To have buyers consider your products, the content on your website needs to address the features of your window treatments. For instance, your sun blocking roller shades may be available in 10 colors, your company may offer prefabricated roller shades in several sizes, and you may also offer custom-made roller shades. In addition, your company may also offer mini blinds, roman shades and a variety of other window treatments for both residential and commercial buyers.
You may post articles on your website indicating the benefits of your sun block roller shades. There may be color swatch images on your site showing customers their options, or you can include how-to videos showing customers how to measure their windows so they can order the proper size shades. Keywords used in your content should help buyers see your products as their solution, so you might include “sun blocking shade customer reviews” to direct them to the webpage where customers have made comments about your products.
Creating Content for Decision
This is where your content needs to make buyers conclude that they should buy your products to solve their problem. After providing them with content with all the information they need to consider your window treatments for their home or business, your site should sway them to buy your window treatments. You can do this by offering special promotions and discounts on purchasing treatments for more than one window, and by making it easy for buyers to purchase your products online.
Something as simple as offering a shopping cart process on your website could sway a buyer into purchasing your products to dress their home’s windows. Offering discounts for buying treatments for more than one window will help sway some buyers. Some of the keywords to include on your website may be “two for one discount” or “roller shade sale.”
Some of the content on your website will help “sell” your products to influencers within your industry as well. Interior designers may be persuaded to recommend your window treatments to their clients based on the content on your site. A keyword could indicate your company has the “best window treatments” within your industry, or you could offer “designer discounts” on your products.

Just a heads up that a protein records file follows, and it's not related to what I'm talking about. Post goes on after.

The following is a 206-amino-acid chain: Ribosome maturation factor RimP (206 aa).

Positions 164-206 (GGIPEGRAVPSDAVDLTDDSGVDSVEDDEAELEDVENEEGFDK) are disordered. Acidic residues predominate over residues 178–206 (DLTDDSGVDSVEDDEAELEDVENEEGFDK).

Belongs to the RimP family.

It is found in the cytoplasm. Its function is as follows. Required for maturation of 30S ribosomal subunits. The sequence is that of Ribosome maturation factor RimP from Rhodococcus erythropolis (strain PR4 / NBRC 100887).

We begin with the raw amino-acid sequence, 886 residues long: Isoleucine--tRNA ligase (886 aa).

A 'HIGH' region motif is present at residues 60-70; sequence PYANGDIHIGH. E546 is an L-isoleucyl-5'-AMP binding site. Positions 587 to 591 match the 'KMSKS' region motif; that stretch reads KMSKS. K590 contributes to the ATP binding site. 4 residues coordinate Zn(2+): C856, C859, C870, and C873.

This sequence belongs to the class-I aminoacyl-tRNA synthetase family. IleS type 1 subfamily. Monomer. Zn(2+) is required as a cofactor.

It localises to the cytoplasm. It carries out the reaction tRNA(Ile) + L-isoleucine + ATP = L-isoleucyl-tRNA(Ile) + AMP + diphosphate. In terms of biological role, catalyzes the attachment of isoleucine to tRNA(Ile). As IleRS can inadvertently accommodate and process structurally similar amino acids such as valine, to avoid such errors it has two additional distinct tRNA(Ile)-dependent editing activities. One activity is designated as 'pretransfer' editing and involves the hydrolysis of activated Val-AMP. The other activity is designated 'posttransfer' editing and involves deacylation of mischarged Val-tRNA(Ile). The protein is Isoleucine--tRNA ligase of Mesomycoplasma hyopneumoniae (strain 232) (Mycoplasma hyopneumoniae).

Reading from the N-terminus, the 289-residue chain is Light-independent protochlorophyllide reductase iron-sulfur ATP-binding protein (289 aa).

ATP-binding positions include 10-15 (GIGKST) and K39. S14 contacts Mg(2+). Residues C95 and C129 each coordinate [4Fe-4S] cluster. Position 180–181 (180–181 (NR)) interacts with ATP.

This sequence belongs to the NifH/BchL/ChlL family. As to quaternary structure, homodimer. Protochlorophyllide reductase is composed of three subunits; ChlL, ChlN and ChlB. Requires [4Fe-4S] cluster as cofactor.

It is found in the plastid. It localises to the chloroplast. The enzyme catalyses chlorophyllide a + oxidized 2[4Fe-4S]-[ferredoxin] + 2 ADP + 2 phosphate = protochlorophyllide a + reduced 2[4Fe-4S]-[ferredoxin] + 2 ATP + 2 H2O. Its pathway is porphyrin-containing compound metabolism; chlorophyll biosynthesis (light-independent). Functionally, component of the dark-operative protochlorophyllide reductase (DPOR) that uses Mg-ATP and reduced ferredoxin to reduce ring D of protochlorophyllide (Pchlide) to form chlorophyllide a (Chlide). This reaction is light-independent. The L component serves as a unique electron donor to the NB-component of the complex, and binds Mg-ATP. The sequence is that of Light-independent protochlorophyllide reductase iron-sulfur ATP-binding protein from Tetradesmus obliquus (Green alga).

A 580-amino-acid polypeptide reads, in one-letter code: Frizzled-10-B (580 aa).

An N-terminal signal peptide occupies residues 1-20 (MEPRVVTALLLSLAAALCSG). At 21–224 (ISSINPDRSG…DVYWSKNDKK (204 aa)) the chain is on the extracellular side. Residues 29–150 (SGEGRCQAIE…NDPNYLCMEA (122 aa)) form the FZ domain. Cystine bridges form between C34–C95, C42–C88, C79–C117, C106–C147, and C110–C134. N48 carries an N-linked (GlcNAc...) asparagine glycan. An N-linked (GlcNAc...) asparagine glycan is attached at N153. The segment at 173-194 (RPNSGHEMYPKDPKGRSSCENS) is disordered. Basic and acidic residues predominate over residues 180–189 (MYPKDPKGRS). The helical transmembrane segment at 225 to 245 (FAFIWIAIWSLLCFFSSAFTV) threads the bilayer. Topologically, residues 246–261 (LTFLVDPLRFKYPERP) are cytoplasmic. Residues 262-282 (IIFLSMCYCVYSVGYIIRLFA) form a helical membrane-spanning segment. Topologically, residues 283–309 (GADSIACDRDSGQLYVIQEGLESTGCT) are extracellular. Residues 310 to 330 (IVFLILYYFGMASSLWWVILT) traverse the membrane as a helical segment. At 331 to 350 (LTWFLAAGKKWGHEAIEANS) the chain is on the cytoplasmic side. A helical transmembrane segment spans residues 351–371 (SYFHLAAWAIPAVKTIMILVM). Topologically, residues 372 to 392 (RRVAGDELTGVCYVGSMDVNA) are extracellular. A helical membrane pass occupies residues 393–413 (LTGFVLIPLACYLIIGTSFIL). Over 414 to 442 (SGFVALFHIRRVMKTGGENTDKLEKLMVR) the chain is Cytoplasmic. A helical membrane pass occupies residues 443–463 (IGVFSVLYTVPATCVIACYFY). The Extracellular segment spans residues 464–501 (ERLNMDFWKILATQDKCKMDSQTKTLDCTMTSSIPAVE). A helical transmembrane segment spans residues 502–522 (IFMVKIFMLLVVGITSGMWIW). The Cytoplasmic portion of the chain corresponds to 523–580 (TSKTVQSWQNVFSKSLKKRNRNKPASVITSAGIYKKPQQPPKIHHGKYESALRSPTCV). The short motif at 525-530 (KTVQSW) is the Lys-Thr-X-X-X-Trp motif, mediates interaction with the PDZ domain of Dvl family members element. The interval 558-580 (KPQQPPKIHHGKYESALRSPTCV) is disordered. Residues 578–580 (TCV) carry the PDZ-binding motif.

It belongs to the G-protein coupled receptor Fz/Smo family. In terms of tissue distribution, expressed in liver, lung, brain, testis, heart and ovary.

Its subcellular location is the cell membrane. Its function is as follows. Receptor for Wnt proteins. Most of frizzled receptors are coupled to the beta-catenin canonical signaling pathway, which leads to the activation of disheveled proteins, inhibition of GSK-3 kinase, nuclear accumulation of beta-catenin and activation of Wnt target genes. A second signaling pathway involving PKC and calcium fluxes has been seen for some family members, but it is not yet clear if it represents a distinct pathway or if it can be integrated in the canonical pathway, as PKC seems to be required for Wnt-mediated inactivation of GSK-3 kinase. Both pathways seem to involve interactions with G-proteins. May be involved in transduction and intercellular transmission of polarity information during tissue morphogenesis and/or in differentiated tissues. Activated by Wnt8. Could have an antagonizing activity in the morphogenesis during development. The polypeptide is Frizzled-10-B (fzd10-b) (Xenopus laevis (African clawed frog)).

You need to ask yourself these questions:
- How many personas do you have?
- What keywords do they search for on Google?
- What channels and devices do they use at each stage?
- What questions do they have? Who are they asking those questions to?
Once you have a clear picture of your buyers journey then you can prepare the content and information they need to make the decision that you are the right solution to their problem.
The content that is developed for each stage of the buyer’s journey should not only help find and sell new customers on the idea of buying your products, but it should also help retain your current list of customers. Encourage your customers to provide feedback on your site. Write content that responds to frequently asked questions from your customers, or interact with them through your social media. A good content marketing strategy for each stage of the buyer’s journey can help increase your sales and help make your business an industry leader.